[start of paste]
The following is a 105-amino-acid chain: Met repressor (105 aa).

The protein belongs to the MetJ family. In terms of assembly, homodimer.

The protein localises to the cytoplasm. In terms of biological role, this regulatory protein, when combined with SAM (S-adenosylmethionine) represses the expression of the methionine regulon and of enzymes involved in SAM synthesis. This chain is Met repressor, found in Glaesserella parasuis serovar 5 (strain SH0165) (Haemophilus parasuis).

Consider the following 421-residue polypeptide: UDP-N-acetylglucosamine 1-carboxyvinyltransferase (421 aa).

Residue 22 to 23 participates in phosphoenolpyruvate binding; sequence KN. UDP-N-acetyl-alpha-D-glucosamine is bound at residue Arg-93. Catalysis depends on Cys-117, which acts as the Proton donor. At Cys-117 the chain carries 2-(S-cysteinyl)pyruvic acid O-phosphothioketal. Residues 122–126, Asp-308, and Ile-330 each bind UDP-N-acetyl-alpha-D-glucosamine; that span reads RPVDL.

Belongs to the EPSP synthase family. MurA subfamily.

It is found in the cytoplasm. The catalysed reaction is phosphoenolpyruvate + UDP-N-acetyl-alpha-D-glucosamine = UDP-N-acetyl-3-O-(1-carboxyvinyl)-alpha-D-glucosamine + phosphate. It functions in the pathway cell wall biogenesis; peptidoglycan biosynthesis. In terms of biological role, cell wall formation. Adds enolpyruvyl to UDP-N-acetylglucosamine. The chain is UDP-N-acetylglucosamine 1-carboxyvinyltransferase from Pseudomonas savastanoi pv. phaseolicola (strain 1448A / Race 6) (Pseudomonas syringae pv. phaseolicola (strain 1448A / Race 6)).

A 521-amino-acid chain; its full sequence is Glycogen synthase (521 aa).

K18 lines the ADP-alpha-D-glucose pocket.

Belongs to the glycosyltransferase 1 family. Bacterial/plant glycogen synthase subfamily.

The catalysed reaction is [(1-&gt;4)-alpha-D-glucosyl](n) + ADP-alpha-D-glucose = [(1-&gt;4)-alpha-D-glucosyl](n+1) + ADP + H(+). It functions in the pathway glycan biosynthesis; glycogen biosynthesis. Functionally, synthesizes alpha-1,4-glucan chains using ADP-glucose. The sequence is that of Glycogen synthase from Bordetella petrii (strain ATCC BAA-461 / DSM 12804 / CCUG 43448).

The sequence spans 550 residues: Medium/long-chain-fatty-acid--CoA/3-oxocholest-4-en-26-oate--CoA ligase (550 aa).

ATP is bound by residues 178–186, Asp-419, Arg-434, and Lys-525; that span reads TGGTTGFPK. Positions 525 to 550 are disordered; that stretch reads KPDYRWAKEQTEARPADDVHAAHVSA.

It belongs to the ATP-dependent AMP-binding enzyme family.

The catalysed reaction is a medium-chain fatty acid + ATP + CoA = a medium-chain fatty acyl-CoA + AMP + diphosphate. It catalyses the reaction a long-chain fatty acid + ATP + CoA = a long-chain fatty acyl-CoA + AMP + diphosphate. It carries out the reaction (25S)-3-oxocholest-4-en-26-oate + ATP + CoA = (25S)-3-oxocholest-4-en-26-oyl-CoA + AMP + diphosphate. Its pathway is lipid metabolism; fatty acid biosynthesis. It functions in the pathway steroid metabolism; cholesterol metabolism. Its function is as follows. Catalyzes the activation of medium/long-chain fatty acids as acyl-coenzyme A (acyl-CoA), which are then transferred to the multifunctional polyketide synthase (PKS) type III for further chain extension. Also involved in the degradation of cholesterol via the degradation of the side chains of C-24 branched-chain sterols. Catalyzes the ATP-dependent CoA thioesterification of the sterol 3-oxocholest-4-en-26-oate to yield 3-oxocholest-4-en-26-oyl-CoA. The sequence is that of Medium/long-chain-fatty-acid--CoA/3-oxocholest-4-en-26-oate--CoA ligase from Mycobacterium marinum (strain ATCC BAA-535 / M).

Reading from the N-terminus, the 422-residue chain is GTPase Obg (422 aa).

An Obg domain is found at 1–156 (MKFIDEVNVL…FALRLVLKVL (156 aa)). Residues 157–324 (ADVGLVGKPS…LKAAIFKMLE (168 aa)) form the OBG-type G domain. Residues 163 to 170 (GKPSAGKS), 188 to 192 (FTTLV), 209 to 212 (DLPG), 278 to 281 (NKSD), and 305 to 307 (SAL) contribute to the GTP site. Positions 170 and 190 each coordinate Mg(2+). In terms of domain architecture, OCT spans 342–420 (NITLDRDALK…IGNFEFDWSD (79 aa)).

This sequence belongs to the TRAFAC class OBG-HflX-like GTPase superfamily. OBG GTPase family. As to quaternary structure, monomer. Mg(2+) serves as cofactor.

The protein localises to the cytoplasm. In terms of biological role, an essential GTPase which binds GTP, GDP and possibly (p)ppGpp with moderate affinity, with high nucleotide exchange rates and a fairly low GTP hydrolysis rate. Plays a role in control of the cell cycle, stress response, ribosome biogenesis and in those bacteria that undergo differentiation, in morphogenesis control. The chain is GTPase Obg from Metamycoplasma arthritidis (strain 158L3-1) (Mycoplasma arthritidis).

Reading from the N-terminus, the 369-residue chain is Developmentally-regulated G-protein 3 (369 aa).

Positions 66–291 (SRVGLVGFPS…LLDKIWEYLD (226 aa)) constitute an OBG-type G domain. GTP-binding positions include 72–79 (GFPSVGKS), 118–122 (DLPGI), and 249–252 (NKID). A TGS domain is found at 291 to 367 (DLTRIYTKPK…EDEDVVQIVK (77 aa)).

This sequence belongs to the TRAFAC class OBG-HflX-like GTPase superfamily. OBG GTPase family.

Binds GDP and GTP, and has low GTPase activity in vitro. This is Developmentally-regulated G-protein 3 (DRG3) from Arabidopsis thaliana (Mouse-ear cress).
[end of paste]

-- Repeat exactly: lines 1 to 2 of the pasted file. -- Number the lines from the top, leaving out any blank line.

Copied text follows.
The following is a 105-amino-acid chain: Met repressor (105 aa).

The protein belongs to the MetJ family. In terms of assembly, homodimer.